Only The Heartless Would Celebrate June 4th

Fri, 4 Jun 2010 Source: Ibrahim, Faisal

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The June 4th coup was nothing but an orchestrated event to enrich a few hungry disgruntled young officers and their cahoots. Deceit was embedded in the plan which saw many Ghanaians fall in love with the lies being bundled around by proponents of the insurrection. The “June 4th ideals” which are being propounded in our ears are “probity and accountability”, there is no doubt in the minds of many that the leaders of the June 4th coup would fall far below the measure they used to murder, maim, detain, execute and destroy other people and their families. Fall outs from that coup are so painful that, it would be irresponsible and wicked for any group of persons to want to celebrate it. However, it is not strange those who are busily engaging in its celebrations are direct beneficiaries of it. The June 4 coup ousted the Supreme Military Council [SMCII]

The Supreme Military Council II [SMC II] chaired by Lt-Gen Frederick W.K. Akuffo was regrettably ousted by the June 4 coup. Ghana was on its way to start a constitutional rule when the June 4 insurrection took place. The SMC II issued a decree [SMCD 203] for a Constituent Assembly to be formed. The mission of the constituent assembly was to draft a constitution. In fact, they completed their work and Ghana had a constitution. The country was in the a campaigning and electioneering mode. Political parties had been formed. A date for parliamentary and presidential elections was set [1st July 1979].

While the country was on this progressive path, a group of hungry junior military officers hijacked the future of our country with the coup. The coup was orchestrated by the Armed Forces Revolutionary Council (AFRC) chaired by Flt. Lt. J.J. Rawlings. It would not be out place to conclude that the June 4th coup denied Ghana constitutional democracy for over two decades. Given this facts, it would be fallacious for proponents of the coup to pontificate that the AFRC/PNDC gave Ghana constitutional democracy.

Members of the AFRC lied to the nation that they had no political ambitions. Their main mission was to do a “house-cleaning” within the ranks of the armed forces. They accused the SMC [the ousted military government] of bringing the name of the military intitution into disrepute. They accused the military leaders of corruption, immorality, thievery, cronyism, profligacy, mismanagement, insensitivity and many ills which they claim had created a bad impression about the military in the minds of the public. Hence their main pre-occupation was to clean the military for a restoration of respect, dignity and honor to the military.

Ghanaians believed what the AFRC preached. Many, including academicians, journalists, students, market women, artisans etc hailed the coup. Many thought the leaders of the coup were going to heed to their words, only for the country to be fooled by these self seeking junior military officers.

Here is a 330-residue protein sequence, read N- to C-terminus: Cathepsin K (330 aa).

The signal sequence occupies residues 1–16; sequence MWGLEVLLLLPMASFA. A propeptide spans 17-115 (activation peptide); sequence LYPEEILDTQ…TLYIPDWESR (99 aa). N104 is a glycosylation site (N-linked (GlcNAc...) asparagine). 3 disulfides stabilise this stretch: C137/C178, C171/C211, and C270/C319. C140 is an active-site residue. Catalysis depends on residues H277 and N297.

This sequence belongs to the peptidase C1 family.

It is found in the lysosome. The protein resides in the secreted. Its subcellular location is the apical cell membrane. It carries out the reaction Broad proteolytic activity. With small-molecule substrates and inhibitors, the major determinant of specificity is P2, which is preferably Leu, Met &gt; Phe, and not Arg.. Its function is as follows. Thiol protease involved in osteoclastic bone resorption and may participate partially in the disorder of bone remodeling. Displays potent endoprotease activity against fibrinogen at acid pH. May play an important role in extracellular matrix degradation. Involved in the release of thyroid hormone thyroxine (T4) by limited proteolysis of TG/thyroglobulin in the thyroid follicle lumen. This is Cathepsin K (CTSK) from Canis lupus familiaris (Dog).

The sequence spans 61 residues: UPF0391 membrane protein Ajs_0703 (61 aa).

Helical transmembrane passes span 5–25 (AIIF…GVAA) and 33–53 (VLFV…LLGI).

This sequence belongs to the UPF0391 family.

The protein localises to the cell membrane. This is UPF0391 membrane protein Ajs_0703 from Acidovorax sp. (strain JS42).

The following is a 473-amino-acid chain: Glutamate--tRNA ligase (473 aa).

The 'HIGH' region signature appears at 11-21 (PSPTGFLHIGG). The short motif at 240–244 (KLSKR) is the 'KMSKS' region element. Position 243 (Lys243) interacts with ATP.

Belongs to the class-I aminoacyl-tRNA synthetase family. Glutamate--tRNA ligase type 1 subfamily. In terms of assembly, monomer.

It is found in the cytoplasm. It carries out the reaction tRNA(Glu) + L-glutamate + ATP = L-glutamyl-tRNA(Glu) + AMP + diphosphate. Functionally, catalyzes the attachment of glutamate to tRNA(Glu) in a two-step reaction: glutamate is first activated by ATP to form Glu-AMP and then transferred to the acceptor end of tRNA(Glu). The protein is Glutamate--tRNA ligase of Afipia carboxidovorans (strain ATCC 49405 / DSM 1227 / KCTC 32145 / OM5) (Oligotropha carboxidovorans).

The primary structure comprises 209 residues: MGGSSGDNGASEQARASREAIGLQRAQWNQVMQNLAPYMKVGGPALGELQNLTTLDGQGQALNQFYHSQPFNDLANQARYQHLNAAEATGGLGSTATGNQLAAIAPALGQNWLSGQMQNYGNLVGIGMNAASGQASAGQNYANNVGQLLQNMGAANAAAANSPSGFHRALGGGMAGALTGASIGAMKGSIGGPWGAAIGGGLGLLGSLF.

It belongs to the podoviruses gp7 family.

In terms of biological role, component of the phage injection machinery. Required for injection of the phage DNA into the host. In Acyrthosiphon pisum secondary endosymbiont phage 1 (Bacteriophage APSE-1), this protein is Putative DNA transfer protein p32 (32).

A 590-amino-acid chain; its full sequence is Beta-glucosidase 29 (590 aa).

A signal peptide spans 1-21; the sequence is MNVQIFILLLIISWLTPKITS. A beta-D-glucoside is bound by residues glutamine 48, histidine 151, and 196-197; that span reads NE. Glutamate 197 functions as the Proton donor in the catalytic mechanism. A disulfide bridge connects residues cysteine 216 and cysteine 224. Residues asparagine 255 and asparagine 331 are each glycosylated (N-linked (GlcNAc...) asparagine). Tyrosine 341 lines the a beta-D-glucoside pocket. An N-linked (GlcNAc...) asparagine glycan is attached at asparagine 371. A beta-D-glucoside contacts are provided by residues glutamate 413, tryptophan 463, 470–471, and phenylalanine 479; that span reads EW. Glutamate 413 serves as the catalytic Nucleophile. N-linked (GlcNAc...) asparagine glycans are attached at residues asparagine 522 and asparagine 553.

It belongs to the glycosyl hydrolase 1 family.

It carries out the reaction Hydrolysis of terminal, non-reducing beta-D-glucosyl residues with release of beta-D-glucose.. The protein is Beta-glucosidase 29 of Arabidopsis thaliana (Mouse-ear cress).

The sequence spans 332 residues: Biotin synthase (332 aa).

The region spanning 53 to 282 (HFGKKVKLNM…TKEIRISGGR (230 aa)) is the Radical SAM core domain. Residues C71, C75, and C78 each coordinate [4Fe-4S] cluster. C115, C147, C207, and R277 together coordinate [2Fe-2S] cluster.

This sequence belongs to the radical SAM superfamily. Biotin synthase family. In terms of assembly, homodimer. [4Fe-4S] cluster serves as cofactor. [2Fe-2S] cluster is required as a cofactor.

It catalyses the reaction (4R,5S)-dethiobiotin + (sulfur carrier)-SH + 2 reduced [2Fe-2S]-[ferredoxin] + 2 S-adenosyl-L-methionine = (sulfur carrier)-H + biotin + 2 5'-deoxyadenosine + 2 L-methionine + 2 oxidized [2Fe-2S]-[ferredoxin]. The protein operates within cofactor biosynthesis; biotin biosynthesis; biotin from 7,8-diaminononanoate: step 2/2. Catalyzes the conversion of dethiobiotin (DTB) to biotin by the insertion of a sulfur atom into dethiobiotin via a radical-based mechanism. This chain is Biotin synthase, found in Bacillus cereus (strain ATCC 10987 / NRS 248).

The AFRC proceeded to beat, execute, maim and detain many senior military officers in pursuant to their “house cleaning” exercise. Gen. Acheampong, Maj-Gen Utuka, Gen. Akuffo, Lt-Gen Afrifa and other high ranking military officers were executed by firing squad. Civilians who took up political positions were not spared the “house cleaning” exercise

After letting the “blood flow” within the armed forces, the AFRC rather disappointingly unleashed its blood thirsty instincts on ordinary innocent civilians. Many families and businesses have been destroyed by these so-called saviors. The AFRC’s 112 days regime saw an unprecedented number of human rights abuses. The Amisah Nunoo case was a classical case of sheer display of power held by undeserving and blood thirsty junior officers.

On 20th June, 1979, Nunoo, a businessman of Akim Oda was arrested by about seven soldiers. They seized goods in his shop amounting to over ¢1 million as well as some personal effects. The soldiers took him to the Achiase Jungle Warfare School.

Mr. Nunoo gave his own account of the incident as follows [before the National Reconciliation Commission]:

“I was ordered to board their vehicle and taken to the main Oda lorry park. A large crowd had gathered in front of my house. As soon as we reached the lorry park, I was pushed down violently by about 3 soldiers. Sgt. Kwasi Manu gave an order and almost immediately they started to beat me up with sticks. I recall a number of people screaming and crying. I remember that a woman who pleaded on my behalf was slapped by a soldier. I was beaten mercilessly for 40 minutes. In fact I fainted ( I later learnt that I was hurled into the truck). Everyone who was present believed I was dead and even went to console my wife.

When I came to I found myself at the barracks at Achiase, near Oda. …

…On the 3rd day at Achiase Barracks I was drilled and ordered to lift a rock nickname “Pharoah”. ...I was constantly beaten. Eventually, I was released after 4 days.